We’ve discussed the RAND health insurance experiment a number of times on the blog. In a nutshell, that was the randomized controlled trial that showed that cost-sharing, or making people pay for some of their care, led to them using less care. the caveat to this study,was that people didn’t discriminate between necessary and unnecessary care, making some of us skeptical about the wisdom of indiscriminate increased cost-sharing.
This month, in Health Affairs, is a study that builds upon this work. It’s very much worth your time.
At the Mayo Clinic, before 2004, you had one of three choices for a health benefit. One cost a lot, but had no cost-sharing at all. Another cost a middle amount, had no deductible, but some co-payments at the time of care. A final plan was the cheapest, and had a more significant deductible (but no co-payments).
In 2004, these plans were scrapped and two new plans were introduced. Both completely eliminated any cost-sharing for primary care and preventive services. Both had co-payments for specialty care and for ED visits. One of them cost more, and had no deductible; the other cost less and had a deductible. Both also introduced co-insurance, meaning that people had to pay a percentage of all other care, including diagnostic testing, imaging, procedures, and hospitalizations.
This means that a natural experiment could be run. Although this was not a randomized controlled trial, because of the changes, a number of groups could be compared, and a number of hypotheses could be tested. These included the following:
- Would utilization go down with an increase in cost-sharing for specialty care?
- Would diagnostic testing go down with an increase in cost-sharing?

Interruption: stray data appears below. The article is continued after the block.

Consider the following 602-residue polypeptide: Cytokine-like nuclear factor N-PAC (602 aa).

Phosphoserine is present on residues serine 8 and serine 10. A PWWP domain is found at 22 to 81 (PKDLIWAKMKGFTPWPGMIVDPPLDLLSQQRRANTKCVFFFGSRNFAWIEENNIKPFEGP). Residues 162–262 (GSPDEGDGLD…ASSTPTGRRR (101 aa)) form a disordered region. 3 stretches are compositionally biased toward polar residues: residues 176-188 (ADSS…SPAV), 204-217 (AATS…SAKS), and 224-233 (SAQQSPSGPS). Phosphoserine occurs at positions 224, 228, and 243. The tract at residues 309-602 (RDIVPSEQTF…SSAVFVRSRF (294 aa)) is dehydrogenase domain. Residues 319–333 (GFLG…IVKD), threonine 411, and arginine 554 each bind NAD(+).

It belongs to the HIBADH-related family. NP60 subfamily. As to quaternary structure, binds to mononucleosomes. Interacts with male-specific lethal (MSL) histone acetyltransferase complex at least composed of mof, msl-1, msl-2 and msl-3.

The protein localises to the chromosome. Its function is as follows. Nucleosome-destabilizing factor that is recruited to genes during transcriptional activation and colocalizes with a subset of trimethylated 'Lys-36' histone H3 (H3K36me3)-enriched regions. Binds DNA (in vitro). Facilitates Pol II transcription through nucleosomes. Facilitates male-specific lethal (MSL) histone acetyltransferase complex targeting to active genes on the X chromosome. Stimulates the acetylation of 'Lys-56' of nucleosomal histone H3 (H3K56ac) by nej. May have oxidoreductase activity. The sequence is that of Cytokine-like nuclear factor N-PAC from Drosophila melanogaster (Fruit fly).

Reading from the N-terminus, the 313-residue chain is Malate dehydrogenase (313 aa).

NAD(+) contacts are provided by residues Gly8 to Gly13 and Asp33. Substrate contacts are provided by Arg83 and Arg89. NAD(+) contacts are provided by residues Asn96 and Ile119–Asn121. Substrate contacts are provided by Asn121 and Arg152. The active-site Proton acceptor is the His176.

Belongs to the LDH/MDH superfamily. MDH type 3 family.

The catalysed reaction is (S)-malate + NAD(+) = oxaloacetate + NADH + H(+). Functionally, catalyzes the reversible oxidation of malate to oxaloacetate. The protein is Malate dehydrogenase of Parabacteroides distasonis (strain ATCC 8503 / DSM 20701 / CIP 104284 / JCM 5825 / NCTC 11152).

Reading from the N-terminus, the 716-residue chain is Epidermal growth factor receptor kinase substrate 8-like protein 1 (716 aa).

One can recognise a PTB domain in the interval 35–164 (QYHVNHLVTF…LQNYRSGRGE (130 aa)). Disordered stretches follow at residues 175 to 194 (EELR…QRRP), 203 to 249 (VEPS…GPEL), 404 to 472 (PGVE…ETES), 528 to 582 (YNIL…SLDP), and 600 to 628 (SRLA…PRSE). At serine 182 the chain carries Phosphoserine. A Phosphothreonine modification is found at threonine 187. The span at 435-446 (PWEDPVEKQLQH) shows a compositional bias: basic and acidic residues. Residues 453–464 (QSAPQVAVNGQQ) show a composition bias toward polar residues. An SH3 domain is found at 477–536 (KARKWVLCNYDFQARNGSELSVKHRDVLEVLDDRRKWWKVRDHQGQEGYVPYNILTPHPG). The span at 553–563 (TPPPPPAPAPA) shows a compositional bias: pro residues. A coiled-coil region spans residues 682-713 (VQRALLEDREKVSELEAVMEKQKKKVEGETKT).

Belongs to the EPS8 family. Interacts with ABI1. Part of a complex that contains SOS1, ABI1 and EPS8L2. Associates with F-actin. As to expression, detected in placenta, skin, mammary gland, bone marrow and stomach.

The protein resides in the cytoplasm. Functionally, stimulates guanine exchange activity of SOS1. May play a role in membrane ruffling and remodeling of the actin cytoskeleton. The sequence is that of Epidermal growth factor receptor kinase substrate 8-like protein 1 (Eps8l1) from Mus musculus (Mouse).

- Would primary care utilization go up with a decrease in cost sharing?
Let’s look at the first question:
The introduction of a $25 co-pay and 10% co-insurance seems to have had a significant impact on the utilization of specialty services. Not only that, but the impact seems to have been steady for years. Impressive, but not unexpected, given the results of the RAND HIE.
What about the second question?
Well, imaging dropped off with the introduction of 10% co-insurance, but then started to creep back up. The authors think that imaging may increase over time naturally, and that the change dropped the line down on the Y-axis, but perhaps didn’t change the overall slope.
But what about the third question. Did dropping cost sharing increase the use of primary care?
Huh. Dropping the co-pay from $10 to $0 for primary care visits appears to have had no effect on getting people to increase their use of primary care.
Now first, some caveats. My concerns about hypothesis #1 and #2 are that we don’t have a lot of actual outcomes to go along with these. Decreased use of services is fine as long as it doesn’t result in bad health outcomes. We do know that people got less testing and went to fewer specialty visits, which did save money. But we don’t know if people fared worse, better, or the same when they went without that care.
But it’s hypothesis #3 that really has me thinking. One of the ways the ACA is supposed to make things better is by dropping all the cost-sharing for primary care and preventive services. This is meant to increrase utilization of those things, which would improve outcomes, and (some claim) reduce costs. But this study showed that dropping that cost-sharing did nothing to increase utilization.
In other words, cost-sharing may be useful, when increased, to reduce utilization. It may not be as useful, however, when decreased, to increase utilization.
As Sarah Kliff puts it (stealing one of my favorite metaphors), cost-sharing may be a good stick, but it’s not a good carrot. We need to find better ways to induce people to use the services we want them to use.